I bought BF Goodrich Pro Touring or something from Sam's Club. The originals were low rolling resistance tires. This improves fuel economy slightly, but they're twice as expensive and have half the tread life (30k miles) of most tires. In other words, 4 times the cost and twice as much environmental impact for an additional 3 mpg is simply not worth it.
The receipt said "Have Your Lug Nuts Retorqued After The First 50 Miles." After some research, I find out ALL aluminum wheel lug nuts are supposed to be retorqued whenever the lug nuts are removed. This means I should have been retorquing after every tire rotation!
The lug nuts were never retorqued on the Saturn, and the Prius' were never retorqued until today. I probably had better odds for winning the lottery than losing a wheel while driving. Seriously, how many people with alloy wheels retorque their lug nuts? In 7 years of driving cars with alloy wheels and faithful 5,000-7,500 mile tire rotations, I had never heard of retorquing until that faithful day at Sam's.
But now I knew, and I had to do something about it, because knowledge is power, and that power would make the lug nuts fly off the wheels at 75mph on the interstate. I just knew it would! Clenching the steering wheel, knuckles white with straining, my fellow motorists would be irrascible as I idled down the street at 10mph so I could maintain control of the vehicle and not scratch up the underbody too much in case a wheel came off.
What seemed an easy task became complicated when I read about applying too much torque and stripping the studs off the wheel. I know, millions have tightened their lugs using nothing more than an impact wrench. But I had never done this before, and again, the knowledge that it could happen would make it so. I didn't know what 76 ft-lbs of torque felt like, so I could just as easily have applied 50 ft-lbs or 100 ft-lbs without knowing the difference. One meant losing a wheel at 75mph on the interstate, the other mean stripping the lugs.
So I went to AutoZone and bought a torque wrench. Now I knew what 76 ft-lbs of torque felt like. I loosened the lugs to retorque them, some loosened easily while others required at least twice as much force, enough to make the Prius lunge forward on the driveway. The loose ones weren't loose because they needed retorquing; no, they were properly torqued. It was the tight ones that needed loosening. Those pneumatic drills in tire shops are notoriously inaccurate.
Today I drive on the streets at the speed limit, confident the wheels are securely fastened to the car. Until, that is, I realized I wasn't supposed to loosen the lug nuts before retorquing them. For the next 50 miles, images of the Prius spinning out of control at 75mph on the interstate will haunt me. I'll have to carry the torque wrench in the trunk, just in case I'm miles from home when the odometer says it's been 50 miles. Maybe then I'll get it right.:: Bryan Travis :: 12/11/2004 @ 13:04 :: [link] ::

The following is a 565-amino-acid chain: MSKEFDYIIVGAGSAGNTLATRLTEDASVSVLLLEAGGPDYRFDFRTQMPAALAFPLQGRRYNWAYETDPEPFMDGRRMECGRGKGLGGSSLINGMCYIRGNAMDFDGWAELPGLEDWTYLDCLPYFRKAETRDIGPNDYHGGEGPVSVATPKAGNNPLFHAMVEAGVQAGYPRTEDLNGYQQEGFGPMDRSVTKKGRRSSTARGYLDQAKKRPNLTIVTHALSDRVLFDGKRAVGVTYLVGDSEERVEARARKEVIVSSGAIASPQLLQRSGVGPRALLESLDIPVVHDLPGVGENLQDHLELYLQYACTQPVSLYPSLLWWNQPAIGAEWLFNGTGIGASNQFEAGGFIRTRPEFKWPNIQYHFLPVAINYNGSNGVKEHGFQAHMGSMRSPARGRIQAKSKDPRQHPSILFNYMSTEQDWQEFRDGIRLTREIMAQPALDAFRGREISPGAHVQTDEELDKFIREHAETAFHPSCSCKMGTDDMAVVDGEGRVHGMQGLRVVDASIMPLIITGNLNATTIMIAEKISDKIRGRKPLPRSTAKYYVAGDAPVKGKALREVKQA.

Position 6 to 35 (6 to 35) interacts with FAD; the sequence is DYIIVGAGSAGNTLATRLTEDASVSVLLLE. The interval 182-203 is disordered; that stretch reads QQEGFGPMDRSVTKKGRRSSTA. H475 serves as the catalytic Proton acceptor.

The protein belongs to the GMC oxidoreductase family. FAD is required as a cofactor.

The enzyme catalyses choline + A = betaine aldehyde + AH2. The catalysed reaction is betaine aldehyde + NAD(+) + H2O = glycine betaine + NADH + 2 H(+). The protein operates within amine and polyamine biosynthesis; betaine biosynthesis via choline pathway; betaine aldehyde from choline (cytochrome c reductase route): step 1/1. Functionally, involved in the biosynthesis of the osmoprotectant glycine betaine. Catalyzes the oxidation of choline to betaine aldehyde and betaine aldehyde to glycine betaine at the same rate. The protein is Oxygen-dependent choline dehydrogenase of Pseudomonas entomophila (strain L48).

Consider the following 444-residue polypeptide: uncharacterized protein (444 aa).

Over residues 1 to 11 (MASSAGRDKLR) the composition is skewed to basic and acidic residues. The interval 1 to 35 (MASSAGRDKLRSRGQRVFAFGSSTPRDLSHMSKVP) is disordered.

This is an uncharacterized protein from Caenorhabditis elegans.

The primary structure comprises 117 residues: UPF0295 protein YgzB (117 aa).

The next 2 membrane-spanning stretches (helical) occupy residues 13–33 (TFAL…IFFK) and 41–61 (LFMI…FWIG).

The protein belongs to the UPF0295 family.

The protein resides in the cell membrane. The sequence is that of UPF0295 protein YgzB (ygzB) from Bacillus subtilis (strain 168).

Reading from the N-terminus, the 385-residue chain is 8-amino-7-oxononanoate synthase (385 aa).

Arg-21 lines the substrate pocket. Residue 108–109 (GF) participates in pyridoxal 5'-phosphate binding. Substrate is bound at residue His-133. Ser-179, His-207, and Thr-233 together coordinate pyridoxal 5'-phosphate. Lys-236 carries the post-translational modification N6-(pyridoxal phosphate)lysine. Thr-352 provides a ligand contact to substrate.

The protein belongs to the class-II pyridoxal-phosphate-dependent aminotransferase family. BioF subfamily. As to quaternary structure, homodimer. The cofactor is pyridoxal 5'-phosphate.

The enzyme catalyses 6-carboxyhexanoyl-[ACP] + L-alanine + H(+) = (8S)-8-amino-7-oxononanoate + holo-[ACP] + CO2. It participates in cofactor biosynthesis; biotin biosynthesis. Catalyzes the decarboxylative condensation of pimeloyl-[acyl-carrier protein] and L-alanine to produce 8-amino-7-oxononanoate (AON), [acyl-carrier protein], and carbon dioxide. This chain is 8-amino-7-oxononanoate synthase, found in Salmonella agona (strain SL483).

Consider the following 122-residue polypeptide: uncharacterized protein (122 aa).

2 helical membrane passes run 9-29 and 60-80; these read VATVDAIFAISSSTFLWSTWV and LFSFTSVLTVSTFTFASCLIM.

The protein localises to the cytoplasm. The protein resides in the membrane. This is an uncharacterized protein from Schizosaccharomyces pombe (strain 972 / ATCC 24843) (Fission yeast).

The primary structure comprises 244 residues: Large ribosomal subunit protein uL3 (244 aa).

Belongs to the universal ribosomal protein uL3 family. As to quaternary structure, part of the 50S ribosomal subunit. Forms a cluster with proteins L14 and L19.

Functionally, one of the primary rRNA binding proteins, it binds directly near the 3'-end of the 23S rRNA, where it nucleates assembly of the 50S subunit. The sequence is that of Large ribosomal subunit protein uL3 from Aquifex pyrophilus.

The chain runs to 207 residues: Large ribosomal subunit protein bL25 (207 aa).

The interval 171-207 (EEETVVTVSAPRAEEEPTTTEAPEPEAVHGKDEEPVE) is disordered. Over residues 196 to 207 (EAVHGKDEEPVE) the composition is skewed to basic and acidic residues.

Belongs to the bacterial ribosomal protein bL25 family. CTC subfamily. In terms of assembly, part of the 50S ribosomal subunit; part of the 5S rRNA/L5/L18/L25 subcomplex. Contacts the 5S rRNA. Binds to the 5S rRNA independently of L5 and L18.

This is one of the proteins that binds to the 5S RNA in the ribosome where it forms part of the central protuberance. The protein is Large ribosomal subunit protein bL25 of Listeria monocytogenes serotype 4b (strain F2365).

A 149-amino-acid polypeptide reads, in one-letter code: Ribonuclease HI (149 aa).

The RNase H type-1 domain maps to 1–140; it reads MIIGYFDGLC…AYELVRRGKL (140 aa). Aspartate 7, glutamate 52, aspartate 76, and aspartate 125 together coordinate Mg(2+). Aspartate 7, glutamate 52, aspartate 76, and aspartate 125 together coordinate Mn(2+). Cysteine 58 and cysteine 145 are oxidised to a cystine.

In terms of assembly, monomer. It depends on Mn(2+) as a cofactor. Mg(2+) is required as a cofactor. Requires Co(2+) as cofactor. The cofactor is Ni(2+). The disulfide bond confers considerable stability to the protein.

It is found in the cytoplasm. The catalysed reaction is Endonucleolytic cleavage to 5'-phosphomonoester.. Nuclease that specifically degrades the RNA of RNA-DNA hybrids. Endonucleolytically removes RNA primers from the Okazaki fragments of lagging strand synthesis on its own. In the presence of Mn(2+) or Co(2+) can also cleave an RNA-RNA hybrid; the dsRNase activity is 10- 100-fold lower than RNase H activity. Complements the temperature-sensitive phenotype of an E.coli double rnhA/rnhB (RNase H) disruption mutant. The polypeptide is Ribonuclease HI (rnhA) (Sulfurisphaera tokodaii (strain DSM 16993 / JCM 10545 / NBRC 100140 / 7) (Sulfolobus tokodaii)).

:: Wednesday, December 08, 2004 ::
The interim Iraqi president Ghazi Al-Yawar was on Meet the Press Sunday. Tim Russert kept asking how Iraq could hold elections in January given that even the road from the Baghdad airport to downtown Baghdad couldn't be secured, the insurgency was spreading, the U.S. was increasing troop levels beyond invasion levels.
Al-Yawar must have gone to the George W. Bush school of problem solving, because he kept overlooking the obvious. He denied the January elections were at risk, saying there were two months left to quell the insurgency. My jaw's dropping on the floor as I'm thinking, "Dude, if you've been losing ground on a problem over the last 20 months, what reasonable person thinks a worsening problem can be solved in the next 2 months?" Al-Yawar went on to say he thought American troops needed to maintain a presence for 6, 8, or 12 months; it was a matter of months, not years.
And that's when it hit me, George W. Bush is his mentor. Go figure.
Then Russert showed Al-Yawar his own quote from mid-October. He said January 31 was a "sacred date" for the elections. Al-Yawar, thinking Russert had given him an out, was suddenly like, oh, yeah, that's right - sure, if people can't safely vote, then we might push it back.
He must have spoken with Donald Rumsfeld, as well.
No, Al-Yawar shouldn't throw up his arms and admit defeat, but I am saying he should ask Bush about his drug and alcohol recovery programs. This may help him realize the first step to solving a problem is admitting you have a problem.:: Bryan Travis :: 12/08/2004 @ 18:42 :: [link] ::
:: Saturday, December 04, 2004 ::
Oh, how I wish I could write Flash and compose music, then I would melodically animate my bad poetry in Flash movies. If I had that sort of talent, then I might spend more time making my bad poetry rather good.
This is the first of what I hope will be a thriving series of bad poetry pieces. Surprisingly, though, writing bad poetry isn't as easy as it looks.
:: Bryan Travis :: 12/04/2004 @ 14:25 :: [link] ::
:: Friday, December 03, 2004 ::
In our country founded on free speech, two notable non-free speech events this week:
Tell me, exactly how free do you think our society is?:: Bryan Travis :: 12/03/2004 @ 15:19 :: [link] ::